Striking a more positive note, Döring said FEFAC sees genuine progress being made on the ground in Brazil in relation to full implementation of the BFC in all the biomes, both as regards farm registrations and on the surveillance side.
Soja Plus benchmarking
The meeting assessed the status of one of the common goals under this partnership, notably the state of progress in relation to the Soja Plus’ benchmarking performed by the International Trade Centre (ITC) in Geneva against the FEFAC Soy Sourcing Guidelines.
“We know the high level of ambition of our partners, especially AproSoja, to bring more farmers and, therefore, acreage within the scope of the Soja Plus program. They have increased their surveillance team, and the number of training workshops offered to farmers.
“A major outcome of our direct meeting was that AproSoja and ABIOVE [and the other organizers] did reconfirm their commitment to submit the additional information required by the ITC to allow them to finalize the benchmarking process.”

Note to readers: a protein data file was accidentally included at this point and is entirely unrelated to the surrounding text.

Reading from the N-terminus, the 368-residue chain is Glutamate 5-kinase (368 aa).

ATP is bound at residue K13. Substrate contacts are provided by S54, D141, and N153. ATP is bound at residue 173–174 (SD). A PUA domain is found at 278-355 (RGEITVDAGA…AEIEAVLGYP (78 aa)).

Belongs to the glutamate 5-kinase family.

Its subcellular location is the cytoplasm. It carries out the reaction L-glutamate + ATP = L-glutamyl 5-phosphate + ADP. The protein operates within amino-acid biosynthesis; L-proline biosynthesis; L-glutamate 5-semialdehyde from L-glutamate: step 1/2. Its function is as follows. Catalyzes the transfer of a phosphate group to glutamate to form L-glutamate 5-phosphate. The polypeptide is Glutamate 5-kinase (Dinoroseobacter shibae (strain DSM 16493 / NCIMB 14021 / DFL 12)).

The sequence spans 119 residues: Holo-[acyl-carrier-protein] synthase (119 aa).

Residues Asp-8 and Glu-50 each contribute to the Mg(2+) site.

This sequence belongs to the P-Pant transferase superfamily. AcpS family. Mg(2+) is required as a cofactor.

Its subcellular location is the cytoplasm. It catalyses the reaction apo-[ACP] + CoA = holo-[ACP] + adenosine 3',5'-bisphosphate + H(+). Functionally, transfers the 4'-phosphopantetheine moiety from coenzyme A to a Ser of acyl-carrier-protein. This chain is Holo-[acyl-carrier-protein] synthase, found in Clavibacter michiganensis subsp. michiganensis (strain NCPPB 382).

The Soja Plus program looks to increase the competitiveness of the soybean industry in Brazil and achieve better sustainability conditions in terms of economic, social and environmental pillars. Once a farmer joins Soja Plus, they begin training on compliance issues so that they can meet Brazilian legislation on environmental and other criteria.
The benchmarking process, according to ITC standards, allows independent verification of soy producers by any third party in the EU seeking such transparency, according to the EU soy chain partners.
The meeting also looked at approaches for providing Brazil farmers with adequate compensation for providing environmental services that go beyond legal requirements.
“It is a matter of finding a proper financial compensation mechanism so that farmers can forego their land rights for further deforestation. There isn’t one today, but our MoU will continue to search for one.”